Such an enriching, skill-building experience undoubtedly brought us a wealth of knowledge and opportunities. Not only did we learn about business plans, marketing, finance and the robotics industry, but we also had the experience of managing a team and working with inspirational mentors from the business world. As part of our role, we also gained experience making sponsorship proposals to potential sponsors – traveling to companies like HATCH to deliver presentations we had prepared.
Our mentors truly helped us with this task, and through one of them in particular –Mauricio Beltran, Project Manager at Cisco – we managed to establish an agreement with Cisco, where the company would sponsor all of the all-girls teams in the country. Indeed, of all our responsibilities as Business captains, we realized that encouraging young women to participate in STEM was one of the most important – and we were sure to act as advocates for women in STEM all throughout our tenure.
Fortunately for us, our connection with Cisco did not stop there. After having jointly received the Cisco FIRST Robotics Scholarship from the University of Toronto for our contributions to robotics, we reached out to Mr. Beltran, and managed to organize a month-long internship at the company. So far, we have truly enjoyed the many experiences and learning opportunities we have encountered at Cisco. From exploring Cisco’s incredible technology to interacting with inspirational mentors – our time at the company has been both exciting and valuable, and we look forward to keeping connected in the coming years.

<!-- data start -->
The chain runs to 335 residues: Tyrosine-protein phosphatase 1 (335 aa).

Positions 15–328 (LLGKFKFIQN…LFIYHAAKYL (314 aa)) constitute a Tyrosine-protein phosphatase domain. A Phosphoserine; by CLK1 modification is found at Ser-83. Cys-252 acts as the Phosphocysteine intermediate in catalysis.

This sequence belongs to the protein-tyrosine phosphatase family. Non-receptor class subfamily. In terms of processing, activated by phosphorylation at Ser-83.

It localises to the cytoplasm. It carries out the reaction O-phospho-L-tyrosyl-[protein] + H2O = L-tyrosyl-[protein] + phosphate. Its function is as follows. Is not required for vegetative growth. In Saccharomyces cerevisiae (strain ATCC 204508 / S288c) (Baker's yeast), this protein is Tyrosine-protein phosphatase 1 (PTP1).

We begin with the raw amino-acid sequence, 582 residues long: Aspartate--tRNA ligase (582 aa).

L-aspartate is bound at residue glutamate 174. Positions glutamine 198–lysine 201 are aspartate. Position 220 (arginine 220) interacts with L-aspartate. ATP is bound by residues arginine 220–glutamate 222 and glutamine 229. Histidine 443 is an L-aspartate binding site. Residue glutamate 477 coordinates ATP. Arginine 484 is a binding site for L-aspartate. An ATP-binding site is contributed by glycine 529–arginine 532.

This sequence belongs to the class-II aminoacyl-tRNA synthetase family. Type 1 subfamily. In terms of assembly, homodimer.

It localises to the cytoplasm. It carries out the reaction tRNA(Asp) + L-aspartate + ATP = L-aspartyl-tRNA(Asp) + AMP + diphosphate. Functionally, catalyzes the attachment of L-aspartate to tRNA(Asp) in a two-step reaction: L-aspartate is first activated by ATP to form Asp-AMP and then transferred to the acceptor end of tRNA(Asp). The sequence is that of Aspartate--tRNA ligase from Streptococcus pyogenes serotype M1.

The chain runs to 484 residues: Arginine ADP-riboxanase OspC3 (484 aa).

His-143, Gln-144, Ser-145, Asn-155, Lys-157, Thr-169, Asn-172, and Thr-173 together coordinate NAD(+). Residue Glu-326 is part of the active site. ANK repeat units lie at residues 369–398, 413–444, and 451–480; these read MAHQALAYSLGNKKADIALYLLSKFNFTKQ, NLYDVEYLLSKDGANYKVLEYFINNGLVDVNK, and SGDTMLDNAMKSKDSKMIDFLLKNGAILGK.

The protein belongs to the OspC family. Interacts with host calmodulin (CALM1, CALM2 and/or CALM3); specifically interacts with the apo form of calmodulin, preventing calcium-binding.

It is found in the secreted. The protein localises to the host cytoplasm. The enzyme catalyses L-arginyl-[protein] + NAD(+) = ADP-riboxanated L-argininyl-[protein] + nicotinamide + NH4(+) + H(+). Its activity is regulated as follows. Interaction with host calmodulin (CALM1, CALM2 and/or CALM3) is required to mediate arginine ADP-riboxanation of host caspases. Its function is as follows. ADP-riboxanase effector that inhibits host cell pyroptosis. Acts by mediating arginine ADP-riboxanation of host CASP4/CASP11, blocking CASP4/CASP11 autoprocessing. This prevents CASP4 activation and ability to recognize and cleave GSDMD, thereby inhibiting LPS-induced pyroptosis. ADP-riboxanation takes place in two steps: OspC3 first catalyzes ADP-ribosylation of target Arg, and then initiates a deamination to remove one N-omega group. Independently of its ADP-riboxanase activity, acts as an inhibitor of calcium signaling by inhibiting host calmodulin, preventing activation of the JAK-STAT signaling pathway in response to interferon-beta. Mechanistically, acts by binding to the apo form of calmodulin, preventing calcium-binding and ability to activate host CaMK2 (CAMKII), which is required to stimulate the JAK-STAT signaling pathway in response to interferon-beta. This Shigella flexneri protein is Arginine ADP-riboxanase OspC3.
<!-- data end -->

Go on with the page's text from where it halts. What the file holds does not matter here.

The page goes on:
For now, we both look forward to starting Materials Engineering at U of T in the fall. While we are keeping our options open, we hope to specialize in Nanotechnology, and continue to explore the powerful fusion of entrepreneurship and engineering. Looking back, we realize it was our involvement in FIRST Robotics that helped spark these interests – and for this, we will always be grateful to this inspirational program. To learn more about the FIRST Robotics program please visit the FIRST Robotics Canada website here.
Authors: Jessica Miller and Melanie Miller